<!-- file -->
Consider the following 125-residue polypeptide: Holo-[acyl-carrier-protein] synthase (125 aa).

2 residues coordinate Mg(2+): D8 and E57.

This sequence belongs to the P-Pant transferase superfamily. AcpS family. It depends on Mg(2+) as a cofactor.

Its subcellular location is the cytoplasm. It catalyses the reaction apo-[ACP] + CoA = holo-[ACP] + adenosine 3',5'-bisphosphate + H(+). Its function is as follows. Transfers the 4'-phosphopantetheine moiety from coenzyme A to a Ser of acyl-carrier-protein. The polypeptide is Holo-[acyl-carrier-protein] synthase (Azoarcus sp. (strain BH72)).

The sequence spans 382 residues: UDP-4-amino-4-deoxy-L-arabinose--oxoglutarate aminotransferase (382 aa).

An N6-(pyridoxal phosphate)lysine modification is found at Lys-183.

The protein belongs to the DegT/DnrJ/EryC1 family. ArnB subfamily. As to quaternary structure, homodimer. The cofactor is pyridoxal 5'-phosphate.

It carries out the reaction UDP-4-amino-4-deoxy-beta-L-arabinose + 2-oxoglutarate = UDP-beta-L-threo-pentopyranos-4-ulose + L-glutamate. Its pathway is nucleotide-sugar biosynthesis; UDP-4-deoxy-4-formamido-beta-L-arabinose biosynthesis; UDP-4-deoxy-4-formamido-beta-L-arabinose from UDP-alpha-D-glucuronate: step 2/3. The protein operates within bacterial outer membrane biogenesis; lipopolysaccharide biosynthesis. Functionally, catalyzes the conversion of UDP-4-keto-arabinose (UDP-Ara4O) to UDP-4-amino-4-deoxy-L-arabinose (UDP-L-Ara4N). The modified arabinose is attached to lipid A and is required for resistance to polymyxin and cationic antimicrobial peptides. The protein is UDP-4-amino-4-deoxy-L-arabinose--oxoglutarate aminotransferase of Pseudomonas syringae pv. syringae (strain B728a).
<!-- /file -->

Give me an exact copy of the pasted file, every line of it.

Consider the following 125-residue polypeptide: Holo-[acyl-carrier-protein] synthase (125 aa).

2 residues coordinate Mg(2+): D8 and E57.

This sequence belongs to the P-Pant transferase superfamily. AcpS family. It depends on Mg(2+) as a cofactor.

Its subcellular location is the cytoplasm. It catalyses the reaction apo-[ACP] + CoA = holo-[ACP] + adenosine 3',5'-bisphosphate + H(+). Its function is as follows. Transfers the 4'-phosphopantetheine moiety from coenzyme A to a Ser of acyl-carrier-protein. The polypeptide is Holo-[acyl-carrier-protein] synthase (Azoarcus sp. (strain BH72)).

The sequence spans 382 residues: UDP-4-amino-4-deoxy-L-arabinose--oxoglutarate aminotransferase (382 aa).

An N6-(pyridoxal phosphate)lysine modification is found at Lys-183.

The protein belongs to the DegT/DnrJ/EryC1 family. ArnB subfamily. As to quaternary structure, homodimer. The cofactor is pyridoxal 5'-phosphate.

It carries out the reaction UDP-4-amino-4-deoxy-beta-L-arabinose + 2-oxoglutarate = UDP-beta-L-threo-pentopyranos-4-ulose + L-glutamate. Its pathway is nucleotide-sugar biosynthesis; UDP-4-deoxy-4-formamido-beta-L-arabinose biosynthesis; UDP-4-deoxy-4-formamido-beta-L-arabinose from UDP-alpha-D-glucuronate: step 2/3. The protein operates within bacterial outer membrane biogenesis; lipopolysaccharide biosynthesis. Functionally, catalyzes the conversion of UDP-4-keto-arabinose (UDP-Ara4O) to UDP-4-amino-4-deoxy-L-arabinose (UDP-L-Ara4N). The modified arabinose is attached to lipid A and is required for resistance to polymyxin and cationic antimicrobial peptides. The protein is UDP-4-amino-4-deoxy-L-arabinose--oxoglutarate aminotransferase of Pseudomonas syringae pv. syringae (strain B728a).